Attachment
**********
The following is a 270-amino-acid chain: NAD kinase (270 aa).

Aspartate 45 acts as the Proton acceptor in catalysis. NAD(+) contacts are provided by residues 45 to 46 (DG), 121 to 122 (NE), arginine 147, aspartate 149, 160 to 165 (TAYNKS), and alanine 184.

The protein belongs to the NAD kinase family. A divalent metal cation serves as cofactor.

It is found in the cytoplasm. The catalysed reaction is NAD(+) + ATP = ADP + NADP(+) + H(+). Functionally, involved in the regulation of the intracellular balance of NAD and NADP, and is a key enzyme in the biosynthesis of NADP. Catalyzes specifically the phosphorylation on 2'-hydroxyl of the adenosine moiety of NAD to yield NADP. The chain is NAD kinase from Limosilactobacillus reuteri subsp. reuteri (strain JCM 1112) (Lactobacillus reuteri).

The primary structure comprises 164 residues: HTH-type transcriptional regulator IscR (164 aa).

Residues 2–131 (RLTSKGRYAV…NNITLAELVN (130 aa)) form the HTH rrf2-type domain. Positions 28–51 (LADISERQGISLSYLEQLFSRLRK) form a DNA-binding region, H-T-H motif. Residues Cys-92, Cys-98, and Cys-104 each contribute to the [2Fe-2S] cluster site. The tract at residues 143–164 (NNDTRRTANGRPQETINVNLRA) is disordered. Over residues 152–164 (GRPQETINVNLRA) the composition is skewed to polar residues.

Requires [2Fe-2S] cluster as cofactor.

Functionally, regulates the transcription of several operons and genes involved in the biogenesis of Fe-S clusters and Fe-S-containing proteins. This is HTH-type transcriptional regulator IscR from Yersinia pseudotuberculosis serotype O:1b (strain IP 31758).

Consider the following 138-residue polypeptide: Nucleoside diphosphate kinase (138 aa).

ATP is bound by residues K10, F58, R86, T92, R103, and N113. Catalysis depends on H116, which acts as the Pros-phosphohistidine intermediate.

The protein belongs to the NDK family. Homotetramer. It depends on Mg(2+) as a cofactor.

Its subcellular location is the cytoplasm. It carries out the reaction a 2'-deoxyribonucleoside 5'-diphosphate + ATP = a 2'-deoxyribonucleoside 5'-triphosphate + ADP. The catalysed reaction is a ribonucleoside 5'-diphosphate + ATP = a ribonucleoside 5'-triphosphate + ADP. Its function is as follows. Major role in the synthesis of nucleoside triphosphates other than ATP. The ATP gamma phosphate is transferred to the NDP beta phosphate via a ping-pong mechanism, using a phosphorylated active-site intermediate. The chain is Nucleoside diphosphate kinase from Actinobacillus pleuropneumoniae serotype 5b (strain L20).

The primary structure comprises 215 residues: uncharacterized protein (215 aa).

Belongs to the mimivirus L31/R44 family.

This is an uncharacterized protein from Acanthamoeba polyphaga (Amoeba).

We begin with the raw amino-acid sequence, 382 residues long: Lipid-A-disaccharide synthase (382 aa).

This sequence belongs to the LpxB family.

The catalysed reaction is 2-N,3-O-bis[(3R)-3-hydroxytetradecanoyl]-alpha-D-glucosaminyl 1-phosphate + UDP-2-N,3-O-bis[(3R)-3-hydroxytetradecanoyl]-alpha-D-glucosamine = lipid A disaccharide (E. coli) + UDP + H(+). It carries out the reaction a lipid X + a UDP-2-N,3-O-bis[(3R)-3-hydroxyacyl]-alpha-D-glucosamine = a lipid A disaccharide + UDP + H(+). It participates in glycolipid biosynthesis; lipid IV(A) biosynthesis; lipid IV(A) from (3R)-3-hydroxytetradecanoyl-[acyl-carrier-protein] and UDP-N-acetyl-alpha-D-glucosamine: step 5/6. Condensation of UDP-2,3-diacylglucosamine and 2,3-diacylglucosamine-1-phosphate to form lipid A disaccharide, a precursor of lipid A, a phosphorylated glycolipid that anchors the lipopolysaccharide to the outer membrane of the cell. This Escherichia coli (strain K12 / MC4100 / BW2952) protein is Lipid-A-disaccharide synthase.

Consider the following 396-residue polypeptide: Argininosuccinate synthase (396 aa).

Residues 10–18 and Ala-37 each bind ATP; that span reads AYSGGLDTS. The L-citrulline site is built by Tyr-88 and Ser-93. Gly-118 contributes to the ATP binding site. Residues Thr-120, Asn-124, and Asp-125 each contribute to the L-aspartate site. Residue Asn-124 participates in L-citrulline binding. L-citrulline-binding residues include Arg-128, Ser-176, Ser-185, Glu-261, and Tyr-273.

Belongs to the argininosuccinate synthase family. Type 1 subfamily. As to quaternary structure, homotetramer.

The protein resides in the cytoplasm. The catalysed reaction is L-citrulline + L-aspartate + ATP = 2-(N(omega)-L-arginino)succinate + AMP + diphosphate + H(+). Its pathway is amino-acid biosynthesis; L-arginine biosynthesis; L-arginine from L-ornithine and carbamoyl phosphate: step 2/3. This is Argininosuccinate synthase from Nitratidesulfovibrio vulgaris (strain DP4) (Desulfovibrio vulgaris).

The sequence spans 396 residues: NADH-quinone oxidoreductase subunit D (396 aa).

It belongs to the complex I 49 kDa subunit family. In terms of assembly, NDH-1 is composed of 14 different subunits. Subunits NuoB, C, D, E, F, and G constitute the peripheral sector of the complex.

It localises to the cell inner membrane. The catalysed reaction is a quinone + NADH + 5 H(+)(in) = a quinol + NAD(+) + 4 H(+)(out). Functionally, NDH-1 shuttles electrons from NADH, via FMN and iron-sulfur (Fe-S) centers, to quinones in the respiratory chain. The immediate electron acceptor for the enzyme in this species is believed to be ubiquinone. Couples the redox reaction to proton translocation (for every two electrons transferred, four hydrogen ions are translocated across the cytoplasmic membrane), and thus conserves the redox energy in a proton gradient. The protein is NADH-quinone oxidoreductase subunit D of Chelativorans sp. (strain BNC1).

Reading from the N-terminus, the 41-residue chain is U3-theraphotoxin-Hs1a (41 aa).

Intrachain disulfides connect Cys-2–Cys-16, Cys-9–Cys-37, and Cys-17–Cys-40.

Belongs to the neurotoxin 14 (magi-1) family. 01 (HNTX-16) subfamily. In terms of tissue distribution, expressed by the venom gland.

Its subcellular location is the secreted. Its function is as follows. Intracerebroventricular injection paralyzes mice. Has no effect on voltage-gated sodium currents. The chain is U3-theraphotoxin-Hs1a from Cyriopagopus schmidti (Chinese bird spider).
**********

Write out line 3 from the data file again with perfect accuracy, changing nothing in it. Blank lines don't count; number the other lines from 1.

The protein belongs to the NAD kinase family. A divalent metal cation serves as cofactor.